Everyone talks about thinking positively, but HOW do we actually do it?

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Everyone talks about thinking positively, but HOW do we actually do it?

 

Neuroplasticity‘Positivity’! It’s the new buzz word. It seems as though everyone is harping on about the benefits of thinking positively, positive thoughts and a positive mental attitude, but how do we do it, and why? 

During this article we will explore the power of positive thought and crucially, how you can ‘be more positive’, especially when you might feel anything but. 

In psychotherapy we talk a lot about the primitive brain and how functioning in this part of the brain on a regular basis can be quite a bad thing for us. The things is, the more we function in this part of the brain, the more likely we are to suffer from depression, anxiety and a range of physical ailments (IBS, chronic pain disorder, sleeping problems, immune disorders, lack of confidence, anxiety and so on). Cue, the role of positivity. Our brains have the ability to re-wire themselves which can either work for, or, against us. Take a look at this infographic below to see how this concept of ‘neuroplasticity’ works.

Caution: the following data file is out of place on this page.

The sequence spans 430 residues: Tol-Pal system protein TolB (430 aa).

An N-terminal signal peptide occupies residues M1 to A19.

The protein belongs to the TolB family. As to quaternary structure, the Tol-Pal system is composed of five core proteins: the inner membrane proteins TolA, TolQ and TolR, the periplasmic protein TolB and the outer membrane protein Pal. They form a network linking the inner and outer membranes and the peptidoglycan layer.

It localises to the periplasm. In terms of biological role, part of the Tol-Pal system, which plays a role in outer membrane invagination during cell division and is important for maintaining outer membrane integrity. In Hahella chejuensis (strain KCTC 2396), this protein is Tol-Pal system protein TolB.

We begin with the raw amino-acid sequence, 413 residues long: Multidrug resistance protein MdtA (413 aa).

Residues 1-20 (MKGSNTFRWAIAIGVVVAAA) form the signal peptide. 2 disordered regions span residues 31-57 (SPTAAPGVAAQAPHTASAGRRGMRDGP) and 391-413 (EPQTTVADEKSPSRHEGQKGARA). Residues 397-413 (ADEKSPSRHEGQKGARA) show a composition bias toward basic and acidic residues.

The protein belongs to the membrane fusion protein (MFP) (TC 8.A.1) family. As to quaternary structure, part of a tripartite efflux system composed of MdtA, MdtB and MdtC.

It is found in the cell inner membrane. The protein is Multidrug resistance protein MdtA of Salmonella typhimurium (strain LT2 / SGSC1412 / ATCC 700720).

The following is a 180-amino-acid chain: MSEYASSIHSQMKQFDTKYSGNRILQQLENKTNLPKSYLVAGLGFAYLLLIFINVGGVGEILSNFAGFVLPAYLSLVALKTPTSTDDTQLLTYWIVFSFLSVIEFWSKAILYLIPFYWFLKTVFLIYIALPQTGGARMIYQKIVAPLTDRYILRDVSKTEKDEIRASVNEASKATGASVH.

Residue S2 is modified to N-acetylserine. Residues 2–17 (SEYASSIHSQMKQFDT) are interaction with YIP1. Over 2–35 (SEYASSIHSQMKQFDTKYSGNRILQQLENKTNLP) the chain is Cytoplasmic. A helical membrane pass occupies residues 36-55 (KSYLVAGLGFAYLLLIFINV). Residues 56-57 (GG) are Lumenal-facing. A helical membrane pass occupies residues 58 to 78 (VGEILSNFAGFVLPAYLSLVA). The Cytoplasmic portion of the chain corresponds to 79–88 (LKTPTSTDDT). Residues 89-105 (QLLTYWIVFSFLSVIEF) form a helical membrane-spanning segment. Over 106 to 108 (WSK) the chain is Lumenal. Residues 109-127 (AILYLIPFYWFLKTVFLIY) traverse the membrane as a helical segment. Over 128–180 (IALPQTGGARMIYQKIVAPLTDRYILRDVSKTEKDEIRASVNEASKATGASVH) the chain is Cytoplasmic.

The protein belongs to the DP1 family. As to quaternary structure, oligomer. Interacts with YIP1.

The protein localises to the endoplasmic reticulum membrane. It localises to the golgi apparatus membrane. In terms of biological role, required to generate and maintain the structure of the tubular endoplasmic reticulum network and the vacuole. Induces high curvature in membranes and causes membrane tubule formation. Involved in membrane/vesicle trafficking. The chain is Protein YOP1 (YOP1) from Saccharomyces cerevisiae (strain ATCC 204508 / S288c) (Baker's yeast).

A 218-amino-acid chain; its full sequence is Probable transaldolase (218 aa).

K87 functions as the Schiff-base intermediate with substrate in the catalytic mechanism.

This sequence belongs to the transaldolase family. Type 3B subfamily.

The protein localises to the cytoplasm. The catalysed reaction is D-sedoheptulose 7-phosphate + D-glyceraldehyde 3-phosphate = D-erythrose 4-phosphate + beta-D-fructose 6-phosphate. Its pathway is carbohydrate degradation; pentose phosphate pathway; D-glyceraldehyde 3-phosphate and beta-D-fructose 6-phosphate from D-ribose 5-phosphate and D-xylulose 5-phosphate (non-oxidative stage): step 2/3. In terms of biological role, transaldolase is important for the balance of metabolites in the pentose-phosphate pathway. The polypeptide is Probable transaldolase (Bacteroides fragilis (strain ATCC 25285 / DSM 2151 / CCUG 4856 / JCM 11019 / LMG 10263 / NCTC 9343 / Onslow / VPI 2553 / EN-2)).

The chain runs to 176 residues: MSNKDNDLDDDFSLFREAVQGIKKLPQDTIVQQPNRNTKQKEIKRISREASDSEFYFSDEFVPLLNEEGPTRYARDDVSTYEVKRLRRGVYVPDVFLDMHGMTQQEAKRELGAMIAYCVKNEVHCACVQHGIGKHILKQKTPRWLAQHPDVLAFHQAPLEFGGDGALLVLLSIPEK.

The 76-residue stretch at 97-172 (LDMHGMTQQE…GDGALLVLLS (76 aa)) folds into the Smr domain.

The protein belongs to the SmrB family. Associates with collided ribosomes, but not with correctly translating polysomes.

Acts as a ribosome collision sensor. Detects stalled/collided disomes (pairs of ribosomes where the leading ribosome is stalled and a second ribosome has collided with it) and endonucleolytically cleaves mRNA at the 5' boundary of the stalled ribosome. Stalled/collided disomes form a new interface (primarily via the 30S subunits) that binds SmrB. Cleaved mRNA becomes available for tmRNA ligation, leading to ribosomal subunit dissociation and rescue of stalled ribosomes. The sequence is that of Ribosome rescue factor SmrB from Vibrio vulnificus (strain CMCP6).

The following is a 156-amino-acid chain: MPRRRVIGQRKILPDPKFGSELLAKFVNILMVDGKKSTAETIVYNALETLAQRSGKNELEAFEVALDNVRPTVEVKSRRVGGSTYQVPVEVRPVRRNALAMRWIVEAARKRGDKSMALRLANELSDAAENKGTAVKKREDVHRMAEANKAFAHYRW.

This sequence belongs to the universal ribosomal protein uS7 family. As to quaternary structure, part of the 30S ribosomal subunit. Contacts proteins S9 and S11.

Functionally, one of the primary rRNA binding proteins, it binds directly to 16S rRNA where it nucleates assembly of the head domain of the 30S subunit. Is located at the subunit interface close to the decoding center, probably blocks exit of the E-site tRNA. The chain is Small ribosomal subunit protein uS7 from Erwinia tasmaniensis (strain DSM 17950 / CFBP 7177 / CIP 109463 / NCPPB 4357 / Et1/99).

In order to feel better or overcome any physical problems we may be suffering with, we need to trick our primitive mind into thinking that things aren’t so bad so we can start to decrease functioning in this part of the brain and move across to our solution focused, happy part of the brain (the left pre-frontal cortex). 
But, how can we do this? 

1. Set reasonable goals. 

“A lot of people who see the negative side of things also tend to put themselves down because they set huge, intimidating goals that are difficult to attain,” says Lavinia Lumezanu, a marketing executive and leadership trainer. So instead of saying, “I want to earn more, work less and be happy!” start with a much smaller goal. We know that control is a constant so once we gain control from doing one small thing we can move onto the next. Small goals lead to bigger goals. 

2. Turn “problems” into “challenges.” 

We are less likely to produce the stress hormone cortisol if we view a situation as challenging but do-able rather than all doom and gloom. So, change the way you view a situation to decrease the amount of adrenaline you produce and consequently, increase the amount of serotonin (happy hormone) you produce. 

3. Fake it to make it.

Even if you don’t feel happy or believe you can get to where you want to be, you can always pretend. Reset your default answer. Our brains can’t tell the difference between imagination and reality so reset your default to what or how you want things to be.

4. Surround yourself with positive people. 

Culture is everything. Our brains naturally mirror people around us so if we are surrounded by people who drain us or indulge themselves in negativity, we will naturally mirror them. So, switch the polarity and surround yourself with people who radiate happiness and our brains will try-it-on-for-size i.e. we will be happier. Hey Presto!